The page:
Parse Security - How to improve default security?

Hello guys.

Will you see this video? What do you think?

Edit: I know Parse and I have no doubts about its security.
I posted the video to share how they are talking about the platform, pointing out problems that I don’t think exist.
I already left my deslike in the video

What do they think: The problem with Parse: A low-code server that endangers over 64,000,000 users

https://www.youtube.com/watch?v=pKjGlo2TkSk&feature=youtu.be&fbclid=IwAR2eIRmTG83TcVIw3bN8i0htgThhK8prsSZKsgNEavC24CIv-hN-M7Xgyms

I’m currently using parse. I have used Firebase before. I must say parse server is pretty secure if you know what you do. I mean if parse is not secure, then firebase is more unsecure than parse.

Yes all data is public. But you have CLP and ACL. If you read some documentation, you can secure your data easily. If you dont lock your car and your car gets stolen, thats not fault of car manufactuarer.

And about files, Yes there was a security issue back then but now we have file triggers. And we can log every file upload and take action.

I say parse is pretty secure.

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What you are about to read is only my point of view.

First simple answer: Parse is totally secure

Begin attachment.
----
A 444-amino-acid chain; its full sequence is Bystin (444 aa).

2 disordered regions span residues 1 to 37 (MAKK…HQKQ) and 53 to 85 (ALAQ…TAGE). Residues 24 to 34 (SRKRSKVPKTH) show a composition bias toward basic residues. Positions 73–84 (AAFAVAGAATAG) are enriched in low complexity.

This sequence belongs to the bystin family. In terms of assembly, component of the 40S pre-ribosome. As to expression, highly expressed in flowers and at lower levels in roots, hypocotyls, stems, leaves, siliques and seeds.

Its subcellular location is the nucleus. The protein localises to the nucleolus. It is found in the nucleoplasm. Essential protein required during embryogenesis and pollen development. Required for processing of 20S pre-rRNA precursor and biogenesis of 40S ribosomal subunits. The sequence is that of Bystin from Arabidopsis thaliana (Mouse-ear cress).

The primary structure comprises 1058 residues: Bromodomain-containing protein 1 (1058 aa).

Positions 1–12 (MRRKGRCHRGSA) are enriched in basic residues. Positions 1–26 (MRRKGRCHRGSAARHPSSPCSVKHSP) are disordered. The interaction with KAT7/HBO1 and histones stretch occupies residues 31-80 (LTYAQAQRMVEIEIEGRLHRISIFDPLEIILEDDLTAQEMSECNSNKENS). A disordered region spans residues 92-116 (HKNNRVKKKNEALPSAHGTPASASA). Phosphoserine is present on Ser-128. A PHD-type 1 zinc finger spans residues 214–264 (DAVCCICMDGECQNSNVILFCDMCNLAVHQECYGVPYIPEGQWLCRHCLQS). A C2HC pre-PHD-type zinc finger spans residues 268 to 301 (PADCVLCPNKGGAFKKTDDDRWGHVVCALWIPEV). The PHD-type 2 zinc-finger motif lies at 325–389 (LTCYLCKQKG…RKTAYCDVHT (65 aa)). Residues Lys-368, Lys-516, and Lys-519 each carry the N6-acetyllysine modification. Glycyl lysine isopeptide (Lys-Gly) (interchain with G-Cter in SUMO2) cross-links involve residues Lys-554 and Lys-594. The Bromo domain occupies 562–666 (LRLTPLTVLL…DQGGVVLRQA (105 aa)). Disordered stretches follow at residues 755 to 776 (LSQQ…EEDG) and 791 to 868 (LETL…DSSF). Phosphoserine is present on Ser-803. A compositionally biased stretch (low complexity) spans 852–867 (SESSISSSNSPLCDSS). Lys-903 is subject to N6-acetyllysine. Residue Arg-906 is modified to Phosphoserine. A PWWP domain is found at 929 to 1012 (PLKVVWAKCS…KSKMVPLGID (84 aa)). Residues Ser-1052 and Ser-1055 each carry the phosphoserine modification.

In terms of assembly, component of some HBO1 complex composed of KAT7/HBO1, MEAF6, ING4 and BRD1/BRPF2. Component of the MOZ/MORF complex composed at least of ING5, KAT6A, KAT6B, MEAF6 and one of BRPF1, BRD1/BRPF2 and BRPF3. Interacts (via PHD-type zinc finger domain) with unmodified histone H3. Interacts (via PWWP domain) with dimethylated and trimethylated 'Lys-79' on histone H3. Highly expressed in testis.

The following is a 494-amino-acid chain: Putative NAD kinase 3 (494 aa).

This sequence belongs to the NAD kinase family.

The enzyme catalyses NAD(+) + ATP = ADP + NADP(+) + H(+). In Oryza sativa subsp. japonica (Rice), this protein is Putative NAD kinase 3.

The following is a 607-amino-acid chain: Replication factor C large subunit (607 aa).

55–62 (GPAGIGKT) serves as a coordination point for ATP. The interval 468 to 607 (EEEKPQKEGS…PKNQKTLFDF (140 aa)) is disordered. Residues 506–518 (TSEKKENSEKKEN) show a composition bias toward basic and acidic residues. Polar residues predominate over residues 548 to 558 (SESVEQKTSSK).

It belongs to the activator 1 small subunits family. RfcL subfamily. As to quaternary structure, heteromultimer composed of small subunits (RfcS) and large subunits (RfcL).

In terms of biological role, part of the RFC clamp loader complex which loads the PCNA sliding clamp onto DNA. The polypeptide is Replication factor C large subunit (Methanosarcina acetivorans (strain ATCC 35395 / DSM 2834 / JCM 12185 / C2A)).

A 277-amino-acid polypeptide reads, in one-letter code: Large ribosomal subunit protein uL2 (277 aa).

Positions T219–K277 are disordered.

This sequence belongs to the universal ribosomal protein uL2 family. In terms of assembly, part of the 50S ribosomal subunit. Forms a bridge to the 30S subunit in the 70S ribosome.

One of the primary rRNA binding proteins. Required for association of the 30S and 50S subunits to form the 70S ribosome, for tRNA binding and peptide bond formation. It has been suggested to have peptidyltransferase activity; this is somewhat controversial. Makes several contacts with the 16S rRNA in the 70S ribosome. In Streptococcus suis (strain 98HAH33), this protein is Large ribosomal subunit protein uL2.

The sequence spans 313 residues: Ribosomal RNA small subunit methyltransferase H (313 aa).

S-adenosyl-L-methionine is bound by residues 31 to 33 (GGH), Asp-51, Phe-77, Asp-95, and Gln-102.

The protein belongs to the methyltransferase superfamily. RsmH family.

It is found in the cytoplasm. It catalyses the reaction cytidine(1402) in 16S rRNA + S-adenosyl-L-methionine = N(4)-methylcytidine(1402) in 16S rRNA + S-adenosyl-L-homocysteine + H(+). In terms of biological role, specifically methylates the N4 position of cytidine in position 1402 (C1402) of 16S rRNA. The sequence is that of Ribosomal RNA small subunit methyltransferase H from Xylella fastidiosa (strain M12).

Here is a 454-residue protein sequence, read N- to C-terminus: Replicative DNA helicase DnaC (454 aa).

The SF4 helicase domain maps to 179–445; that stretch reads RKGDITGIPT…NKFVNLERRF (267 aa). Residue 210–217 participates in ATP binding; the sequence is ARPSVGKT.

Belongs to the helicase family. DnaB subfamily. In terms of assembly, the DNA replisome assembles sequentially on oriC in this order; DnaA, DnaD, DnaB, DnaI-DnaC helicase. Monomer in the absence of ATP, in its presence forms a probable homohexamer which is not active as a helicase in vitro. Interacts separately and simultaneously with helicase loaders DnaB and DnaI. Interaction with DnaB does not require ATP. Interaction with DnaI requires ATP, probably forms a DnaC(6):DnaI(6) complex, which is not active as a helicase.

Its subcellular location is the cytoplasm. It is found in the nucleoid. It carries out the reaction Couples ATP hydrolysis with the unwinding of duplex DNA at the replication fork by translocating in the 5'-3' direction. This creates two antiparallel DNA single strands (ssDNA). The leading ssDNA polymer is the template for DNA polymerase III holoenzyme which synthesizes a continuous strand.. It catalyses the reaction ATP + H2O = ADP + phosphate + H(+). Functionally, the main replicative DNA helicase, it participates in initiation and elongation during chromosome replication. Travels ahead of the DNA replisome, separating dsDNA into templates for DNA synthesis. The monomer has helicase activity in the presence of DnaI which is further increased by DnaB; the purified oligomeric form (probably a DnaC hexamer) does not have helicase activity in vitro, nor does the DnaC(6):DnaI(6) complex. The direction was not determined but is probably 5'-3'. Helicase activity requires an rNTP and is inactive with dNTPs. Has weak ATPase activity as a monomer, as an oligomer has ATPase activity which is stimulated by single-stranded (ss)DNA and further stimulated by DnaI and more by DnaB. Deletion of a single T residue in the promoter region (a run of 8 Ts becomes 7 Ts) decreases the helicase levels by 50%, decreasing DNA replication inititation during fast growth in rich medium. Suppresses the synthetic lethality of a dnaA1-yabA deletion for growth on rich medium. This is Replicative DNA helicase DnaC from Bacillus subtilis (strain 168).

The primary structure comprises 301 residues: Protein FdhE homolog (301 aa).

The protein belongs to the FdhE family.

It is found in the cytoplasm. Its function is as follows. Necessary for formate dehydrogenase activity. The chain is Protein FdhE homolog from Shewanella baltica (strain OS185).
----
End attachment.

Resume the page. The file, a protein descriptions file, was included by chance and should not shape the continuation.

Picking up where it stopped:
Like a sports car, Parse is a very powerful backend as a service, but if a developer wants to do anything with it he can do it.

Keep it simple:

  • ACLs are at the developer’s choice (and are mentioned very early in the doc)
  • File creation “hack” was fixed with before file save hook
  • Client-side class creation can be disabled and does not represent a risk for other users since a front-end application will not use a class it does not know.
  • It’s too easy to say “It’s a front end developer who is going to use the solution and he doesn’t know anything about API security”.

From my point of view it’s a video sensation since it’s very easy to attack a solution as a parse that has a dynamic security configurable by the developer. The video doesn’t mention or demonstrate any real security flaws that could endanger other users’ data.

PS: A video saying “Wordpress: A solution that endanger 1.000.000.000 users” is at the same level aha

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I have known Parse since the beginning and I have no doubts about security, if well configured.

The guidelines are in the documentation.

I shared the video because I thought it was “opportunistic”. For me, the guy wanting views for the video on youtube.

The problem is not with Parse, but with the developers.

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Final answer if the Youtuber see this:
An improvement on the documentation with a better security awareness could indeed be welcome, instead of such a video maybe a pull request to our documentation from this famous Ben Heald would have been more constructive and more intelligent, but then it’s less views ahahha

@RodrigoSMarques thanks for sharing this funky video :slight_smile:
But to keep the community forum dedicated parse developers with constructive content i can suggest to remove this post @Tom, @RodrigoSMarques what do you think about removing this topic ? :slight_smile: